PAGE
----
Facebook’s Goldman deal points to a flawed IPO / SEC policy.
As part of the deal, Goldman will reportedly invest $450 million in Facebook and Digital Sky Technologies, a Russian investment firm which already has a substantial stake in the social network platform, will invest another $50 million, but that is only stage one. In stage two, according to Dealbook, “Goldman is expected to raise as much as $1.5 billion from investors for Facebook at the $50 billion valuation, people involved in the discussions said.” The story goes on: “While the S.E.C. requires companies with more than 499 investors to disclose their financial results to the public, Goldman’s proposed special purpose vehicle may be able get around such a rule because it would be managed by Goldman and considered just one investor, even though it could conceivably be pooling investments from thousands of clients.”
I love this loophole. I hope Goldman has success with it (even though I hate Goldman).
The biggest issue here is that the rules around IPOs are prohibitive. Sarbanes-Oxley and the rules regarding IPO are amazingly complex and clearly larger companies want to avoid them if at all possible.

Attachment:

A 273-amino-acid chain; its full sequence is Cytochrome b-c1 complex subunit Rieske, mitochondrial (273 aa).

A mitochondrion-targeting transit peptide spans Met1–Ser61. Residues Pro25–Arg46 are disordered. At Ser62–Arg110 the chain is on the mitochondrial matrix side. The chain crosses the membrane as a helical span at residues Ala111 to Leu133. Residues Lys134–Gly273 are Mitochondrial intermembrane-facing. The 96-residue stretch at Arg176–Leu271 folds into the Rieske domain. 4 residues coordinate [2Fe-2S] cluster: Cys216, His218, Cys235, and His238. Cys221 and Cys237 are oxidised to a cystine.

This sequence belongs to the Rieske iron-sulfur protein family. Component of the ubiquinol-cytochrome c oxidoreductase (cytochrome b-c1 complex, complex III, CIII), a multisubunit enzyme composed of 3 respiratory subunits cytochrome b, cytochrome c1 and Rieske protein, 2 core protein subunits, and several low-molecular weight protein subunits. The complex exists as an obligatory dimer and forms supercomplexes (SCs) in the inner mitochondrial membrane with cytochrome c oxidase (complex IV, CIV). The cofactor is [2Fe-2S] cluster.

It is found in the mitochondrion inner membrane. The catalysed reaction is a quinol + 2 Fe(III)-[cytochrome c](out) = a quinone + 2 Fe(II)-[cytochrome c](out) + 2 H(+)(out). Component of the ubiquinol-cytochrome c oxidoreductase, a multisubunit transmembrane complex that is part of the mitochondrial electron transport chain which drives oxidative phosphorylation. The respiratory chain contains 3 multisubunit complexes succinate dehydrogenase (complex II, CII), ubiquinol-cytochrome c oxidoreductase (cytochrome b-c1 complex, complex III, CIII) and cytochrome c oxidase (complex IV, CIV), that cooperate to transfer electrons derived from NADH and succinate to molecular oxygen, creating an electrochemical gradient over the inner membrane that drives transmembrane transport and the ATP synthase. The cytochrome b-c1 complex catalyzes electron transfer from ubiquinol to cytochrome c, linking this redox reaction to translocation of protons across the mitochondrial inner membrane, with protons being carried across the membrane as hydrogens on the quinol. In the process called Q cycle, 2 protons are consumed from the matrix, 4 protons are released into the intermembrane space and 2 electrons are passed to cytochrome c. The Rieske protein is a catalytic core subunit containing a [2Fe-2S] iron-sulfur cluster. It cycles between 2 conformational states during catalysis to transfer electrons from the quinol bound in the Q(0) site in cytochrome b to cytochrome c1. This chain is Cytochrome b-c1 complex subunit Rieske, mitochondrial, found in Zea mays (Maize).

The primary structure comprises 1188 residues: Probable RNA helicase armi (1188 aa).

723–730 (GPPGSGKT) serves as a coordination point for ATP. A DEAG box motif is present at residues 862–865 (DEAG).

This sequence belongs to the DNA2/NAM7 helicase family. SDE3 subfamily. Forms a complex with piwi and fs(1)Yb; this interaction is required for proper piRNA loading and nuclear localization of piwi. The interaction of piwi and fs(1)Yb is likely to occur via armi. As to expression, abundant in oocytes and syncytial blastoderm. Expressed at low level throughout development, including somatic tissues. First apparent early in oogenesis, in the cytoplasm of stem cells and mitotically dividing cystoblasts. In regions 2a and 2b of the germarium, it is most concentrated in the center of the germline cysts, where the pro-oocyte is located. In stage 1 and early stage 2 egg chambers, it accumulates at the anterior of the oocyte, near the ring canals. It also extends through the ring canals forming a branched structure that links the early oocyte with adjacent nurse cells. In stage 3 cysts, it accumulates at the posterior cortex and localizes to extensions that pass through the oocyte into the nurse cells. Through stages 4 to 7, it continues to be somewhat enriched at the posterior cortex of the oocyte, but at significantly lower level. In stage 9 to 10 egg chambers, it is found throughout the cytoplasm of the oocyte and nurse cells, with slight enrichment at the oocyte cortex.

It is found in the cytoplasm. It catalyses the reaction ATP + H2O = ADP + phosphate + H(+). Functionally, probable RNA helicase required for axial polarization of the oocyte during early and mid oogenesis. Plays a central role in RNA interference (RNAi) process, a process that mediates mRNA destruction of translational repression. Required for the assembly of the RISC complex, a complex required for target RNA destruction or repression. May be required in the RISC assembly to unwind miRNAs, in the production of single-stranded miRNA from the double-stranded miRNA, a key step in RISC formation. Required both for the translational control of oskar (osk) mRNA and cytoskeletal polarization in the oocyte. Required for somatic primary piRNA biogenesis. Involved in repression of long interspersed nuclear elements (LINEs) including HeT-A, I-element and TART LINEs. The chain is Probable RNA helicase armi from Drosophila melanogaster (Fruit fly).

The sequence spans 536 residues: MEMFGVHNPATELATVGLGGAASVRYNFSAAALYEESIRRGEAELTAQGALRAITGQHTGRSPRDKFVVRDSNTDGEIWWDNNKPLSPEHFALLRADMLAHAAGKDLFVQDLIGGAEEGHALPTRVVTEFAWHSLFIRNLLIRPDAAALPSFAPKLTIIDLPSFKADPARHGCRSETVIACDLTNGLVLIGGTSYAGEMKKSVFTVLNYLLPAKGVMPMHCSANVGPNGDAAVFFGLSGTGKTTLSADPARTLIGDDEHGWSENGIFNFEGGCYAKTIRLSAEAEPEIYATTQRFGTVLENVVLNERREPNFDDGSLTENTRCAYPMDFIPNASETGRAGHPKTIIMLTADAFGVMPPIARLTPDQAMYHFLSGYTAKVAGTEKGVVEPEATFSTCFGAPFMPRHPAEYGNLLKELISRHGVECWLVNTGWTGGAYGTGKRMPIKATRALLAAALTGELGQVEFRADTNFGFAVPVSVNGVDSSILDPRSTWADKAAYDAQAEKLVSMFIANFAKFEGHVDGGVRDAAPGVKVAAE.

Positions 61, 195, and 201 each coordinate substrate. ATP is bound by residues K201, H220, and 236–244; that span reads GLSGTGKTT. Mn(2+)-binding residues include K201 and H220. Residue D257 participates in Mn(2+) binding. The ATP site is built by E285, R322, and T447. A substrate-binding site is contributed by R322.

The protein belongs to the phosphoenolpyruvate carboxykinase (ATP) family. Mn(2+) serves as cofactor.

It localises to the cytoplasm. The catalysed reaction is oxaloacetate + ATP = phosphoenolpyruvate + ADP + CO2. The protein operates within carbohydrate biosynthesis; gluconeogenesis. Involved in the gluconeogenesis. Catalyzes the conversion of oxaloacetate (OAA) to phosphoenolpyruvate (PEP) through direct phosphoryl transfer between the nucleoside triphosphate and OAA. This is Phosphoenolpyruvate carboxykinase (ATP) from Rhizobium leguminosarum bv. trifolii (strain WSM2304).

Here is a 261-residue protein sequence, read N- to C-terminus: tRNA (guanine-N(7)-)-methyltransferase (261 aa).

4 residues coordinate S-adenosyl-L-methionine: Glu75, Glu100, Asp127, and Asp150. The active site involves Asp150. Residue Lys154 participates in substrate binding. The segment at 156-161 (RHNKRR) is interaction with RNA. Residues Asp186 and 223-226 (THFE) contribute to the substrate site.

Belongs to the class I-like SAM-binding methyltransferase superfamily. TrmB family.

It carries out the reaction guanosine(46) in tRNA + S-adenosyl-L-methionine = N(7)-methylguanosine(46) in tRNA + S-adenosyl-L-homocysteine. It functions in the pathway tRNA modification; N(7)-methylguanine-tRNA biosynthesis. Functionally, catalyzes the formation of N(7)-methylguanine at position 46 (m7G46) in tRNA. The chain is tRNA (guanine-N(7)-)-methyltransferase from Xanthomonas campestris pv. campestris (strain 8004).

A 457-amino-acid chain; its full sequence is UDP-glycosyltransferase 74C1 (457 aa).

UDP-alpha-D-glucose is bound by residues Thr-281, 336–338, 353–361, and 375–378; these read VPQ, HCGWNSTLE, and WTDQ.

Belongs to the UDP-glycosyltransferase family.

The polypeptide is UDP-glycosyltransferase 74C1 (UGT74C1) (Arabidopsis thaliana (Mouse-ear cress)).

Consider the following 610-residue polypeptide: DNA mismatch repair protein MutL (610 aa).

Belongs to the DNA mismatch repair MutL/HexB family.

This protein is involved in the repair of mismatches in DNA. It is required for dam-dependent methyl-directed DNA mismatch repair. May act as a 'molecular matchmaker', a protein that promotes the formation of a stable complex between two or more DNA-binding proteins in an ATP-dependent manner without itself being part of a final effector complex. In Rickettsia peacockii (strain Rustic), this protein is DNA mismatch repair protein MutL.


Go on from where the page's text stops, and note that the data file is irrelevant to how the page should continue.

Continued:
Even if you agree that Sarbanes-Oxley and these rules need to stay in place, the fact that they can be so easily avoided really makes the SEC look bad.
I’m all in favor of criminalizing corruption but if the rules can be easily bypassed what’s the point?
Business Insider has more on this specifically regarding the risk and ability for smaller companies to IPO:
Does this new system–private IPOs only for Goldman clients–improve our financial markets? Are we–and you–better off now than when more companies wanted to go public and public-market investors were free to make their own decisions about what firms they wanted to invest in?
Specifically, is the economy better now that you are prevented from considering investments in small, speculative companies–and smaller companies have fewer and more-expensive ways to raise capital?
I’m a fan of small companies. Large companies crush innovation and remove individual liberty since they tend to prevent you and I from starting our own companies and compete (since the rules favor larger established players).
If the rules are relaxed, smaller companies can IPO sooner to get access to additional capital to grow their businesses faster.